Professor of Theater Ron Jenkins wrote in The Jakarta Post about recent performances of Rateb Meuseukat, a form of Acehnese dance from Indonesia, at Wesleyan and a few other New England colleges, which gave American audiences “an eye-opening introduction to an aspect of the Muslim world that is rarely seen in the West.”
The group “Tari Aceh” performed at Wesleyan’s Crowell Concert Hall on Feb. 27. The day after the performance, some audience members returned for a workshop in which they learned how to do the movements they had seen onstage.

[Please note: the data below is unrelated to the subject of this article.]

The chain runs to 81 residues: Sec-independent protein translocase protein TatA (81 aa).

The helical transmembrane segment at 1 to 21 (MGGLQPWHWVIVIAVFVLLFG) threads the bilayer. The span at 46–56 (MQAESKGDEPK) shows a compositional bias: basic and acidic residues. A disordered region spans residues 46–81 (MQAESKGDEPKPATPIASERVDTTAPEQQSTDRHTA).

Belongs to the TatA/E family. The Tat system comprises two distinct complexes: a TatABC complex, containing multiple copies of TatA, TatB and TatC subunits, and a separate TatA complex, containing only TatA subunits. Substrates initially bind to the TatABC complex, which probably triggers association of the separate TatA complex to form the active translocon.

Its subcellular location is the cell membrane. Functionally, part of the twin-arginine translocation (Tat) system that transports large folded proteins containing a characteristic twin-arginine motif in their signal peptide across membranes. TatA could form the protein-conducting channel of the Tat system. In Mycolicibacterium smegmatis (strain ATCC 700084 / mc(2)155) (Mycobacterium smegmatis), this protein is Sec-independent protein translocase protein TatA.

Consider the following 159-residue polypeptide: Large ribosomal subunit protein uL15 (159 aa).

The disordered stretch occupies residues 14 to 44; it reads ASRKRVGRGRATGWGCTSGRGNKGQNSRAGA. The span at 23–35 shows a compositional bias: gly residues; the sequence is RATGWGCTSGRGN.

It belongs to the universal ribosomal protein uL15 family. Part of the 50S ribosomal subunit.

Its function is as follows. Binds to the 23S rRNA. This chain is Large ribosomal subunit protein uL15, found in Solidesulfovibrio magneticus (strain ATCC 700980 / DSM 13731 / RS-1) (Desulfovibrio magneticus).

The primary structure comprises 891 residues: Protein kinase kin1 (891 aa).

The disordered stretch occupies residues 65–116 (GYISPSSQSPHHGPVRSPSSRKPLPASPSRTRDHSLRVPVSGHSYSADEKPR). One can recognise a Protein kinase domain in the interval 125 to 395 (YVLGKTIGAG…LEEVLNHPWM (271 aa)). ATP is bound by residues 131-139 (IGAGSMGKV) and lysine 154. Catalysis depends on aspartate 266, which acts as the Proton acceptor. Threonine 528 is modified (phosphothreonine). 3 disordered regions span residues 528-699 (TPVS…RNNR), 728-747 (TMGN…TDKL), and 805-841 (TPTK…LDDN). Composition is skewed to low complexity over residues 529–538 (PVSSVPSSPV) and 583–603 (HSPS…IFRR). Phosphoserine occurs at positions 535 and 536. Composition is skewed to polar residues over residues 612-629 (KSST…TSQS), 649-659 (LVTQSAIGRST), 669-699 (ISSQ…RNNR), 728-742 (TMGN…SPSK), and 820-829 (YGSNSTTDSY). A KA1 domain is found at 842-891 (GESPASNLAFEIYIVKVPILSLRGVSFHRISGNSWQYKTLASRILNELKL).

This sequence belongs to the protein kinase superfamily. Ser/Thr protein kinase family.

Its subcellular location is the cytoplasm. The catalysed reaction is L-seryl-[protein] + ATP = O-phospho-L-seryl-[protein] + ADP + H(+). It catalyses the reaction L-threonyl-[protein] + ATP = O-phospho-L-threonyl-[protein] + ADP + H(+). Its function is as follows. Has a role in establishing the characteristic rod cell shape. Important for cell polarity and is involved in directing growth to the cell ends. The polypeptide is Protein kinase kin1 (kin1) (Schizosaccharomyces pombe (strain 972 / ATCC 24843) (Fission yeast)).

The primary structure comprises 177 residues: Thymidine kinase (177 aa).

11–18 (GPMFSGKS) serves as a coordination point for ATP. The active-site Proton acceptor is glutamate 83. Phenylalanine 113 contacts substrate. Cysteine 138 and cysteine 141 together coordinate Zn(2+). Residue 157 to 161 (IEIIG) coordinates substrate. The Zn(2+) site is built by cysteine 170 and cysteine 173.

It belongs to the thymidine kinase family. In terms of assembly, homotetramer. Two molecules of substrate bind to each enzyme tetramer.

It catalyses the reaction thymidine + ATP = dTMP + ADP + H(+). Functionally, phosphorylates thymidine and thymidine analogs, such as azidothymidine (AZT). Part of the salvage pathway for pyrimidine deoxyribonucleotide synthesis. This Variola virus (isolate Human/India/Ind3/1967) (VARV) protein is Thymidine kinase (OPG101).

Images of Muslim women in Western media often focus on the restrictive nature of head scarves and other customary clothing, but the dancers of Aceh shattered these naïve stereotypes through the liberating power of their performances.
The women’s colorful woven headscarves accentuated the sassy energy of their movements. Their modest costumes used traditional textiles to heighten the dynamic quality of their choreography.
The hooting, stomping, finger snapping and body slapping that punctuated their dances gave the performance an unstoppable sense of momentum that erased all notions of female passivity.
The women dancers of the “Tari Aceh” tour were clearly the masters of the remarkable universe they created onstage.